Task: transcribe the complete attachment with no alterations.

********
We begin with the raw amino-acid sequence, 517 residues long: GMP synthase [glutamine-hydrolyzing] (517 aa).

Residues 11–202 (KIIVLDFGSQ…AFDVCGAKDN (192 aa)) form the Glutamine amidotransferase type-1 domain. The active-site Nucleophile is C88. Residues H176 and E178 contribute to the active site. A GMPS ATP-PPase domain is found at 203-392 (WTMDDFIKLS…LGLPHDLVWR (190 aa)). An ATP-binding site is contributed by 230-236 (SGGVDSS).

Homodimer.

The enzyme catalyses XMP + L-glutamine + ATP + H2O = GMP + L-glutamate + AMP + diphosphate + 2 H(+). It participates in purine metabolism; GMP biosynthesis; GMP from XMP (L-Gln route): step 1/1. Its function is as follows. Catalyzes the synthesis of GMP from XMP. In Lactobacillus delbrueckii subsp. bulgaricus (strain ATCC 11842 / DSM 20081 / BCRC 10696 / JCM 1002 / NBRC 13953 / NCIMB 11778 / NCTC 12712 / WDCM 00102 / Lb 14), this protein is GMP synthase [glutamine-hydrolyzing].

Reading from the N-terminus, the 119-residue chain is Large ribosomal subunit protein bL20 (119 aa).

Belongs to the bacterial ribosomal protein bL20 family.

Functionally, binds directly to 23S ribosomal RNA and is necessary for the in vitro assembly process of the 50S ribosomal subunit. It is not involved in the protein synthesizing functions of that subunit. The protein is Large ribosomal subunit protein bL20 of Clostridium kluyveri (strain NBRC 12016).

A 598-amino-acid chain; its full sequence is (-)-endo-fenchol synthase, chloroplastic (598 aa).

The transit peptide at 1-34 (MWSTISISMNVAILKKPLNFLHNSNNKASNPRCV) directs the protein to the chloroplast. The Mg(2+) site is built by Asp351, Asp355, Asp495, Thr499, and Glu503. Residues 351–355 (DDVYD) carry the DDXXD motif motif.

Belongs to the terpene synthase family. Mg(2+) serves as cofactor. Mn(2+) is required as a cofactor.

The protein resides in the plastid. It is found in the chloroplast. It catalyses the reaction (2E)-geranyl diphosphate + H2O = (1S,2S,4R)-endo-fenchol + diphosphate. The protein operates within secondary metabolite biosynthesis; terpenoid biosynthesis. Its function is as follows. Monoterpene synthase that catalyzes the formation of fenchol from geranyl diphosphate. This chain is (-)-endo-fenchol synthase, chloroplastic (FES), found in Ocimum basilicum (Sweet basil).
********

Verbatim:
We begin with the raw amino-acid sequence, 517 residues long: GMP synthase [glutamine-hydrolyzing] (517 aa).

Residues 11–202 (KIIVLDFGSQ…AFDVCGAKDN (192 aa)) form the Glutamine amidotransferase type-1 domain. The active-site Nucleophile is C88. Residues H176 and E178 contribute to the active site. A GMPS ATP-PPase domain is found at 203-392 (WTMDDFIKLS…LGLPHDLVWR (190 aa)). An ATP-binding site is contributed by 230-236 (SGGVDSS).

Homodimer.

The enzyme catalyses XMP + L-glutamine + ATP + H2O = GMP + L-glutamate + AMP + diphosphate + 2 H(+). It participates in purine metabolism; GMP biosynthesis; GMP from XMP (L-Gln route): step 1/1. Its function is as follows. Catalyzes the synthesis of GMP from XMP. In Lactobacillus delbrueckii subsp. bulgaricus (strain ATCC 11842 / DSM 20081 / BCRC 10696 / JCM 1002 / NBRC 13953 / NCIMB 11778 / NCTC 12712 / WDCM 00102 / Lb 14), this protein is GMP synthase [glutamine-hydrolyzing].

Reading from the N-terminus, the 119-residue chain is Large ribosomal subunit protein bL20 (119 aa).

Belongs to the bacterial ribosomal protein bL20 family.

Functionally, binds directly to 23S ribosomal RNA and is necessary for the in vitro assembly process of the 50S ribosomal subunit. It is not involved in the protein synthesizing functions of that subunit. The protein is Large ribosomal subunit protein bL20 of Clostridium kluyveri (strain NBRC 12016).

A 598-amino-acid chain; its full sequence is (-)-endo-fenchol synthase, chloroplastic (598 aa).

The transit peptide at 1-34 (MWSTISISMNVAILKKPLNFLHNSNNKASNPRCV) directs the protein to the chloroplast. The Mg(2+) site is built by Asp351, Asp355, Asp495, Thr499, and Glu503. Residues 351–355 (DDVYD) carry the DDXXD motif motif.

Belongs to the terpene synthase family. Mg(2+) serves as cofactor. Mn(2+) is required as a cofactor.

The protein resides in the plastid. It is found in the chloroplast. It catalyses the reaction (2E)-geranyl diphosphate + H2O = (1S,2S,4R)-endo-fenchol + diphosphate. The protein operates within secondary metabolite biosynthesis; terpenoid biosynthesis. Its function is as follows. Monoterpene synthase that catalyzes the formation of fenchol from geranyl diphosphate. This chain is (-)-endo-fenchol synthase, chloroplastic (FES), found in Ocimum basilicum (Sweet basil).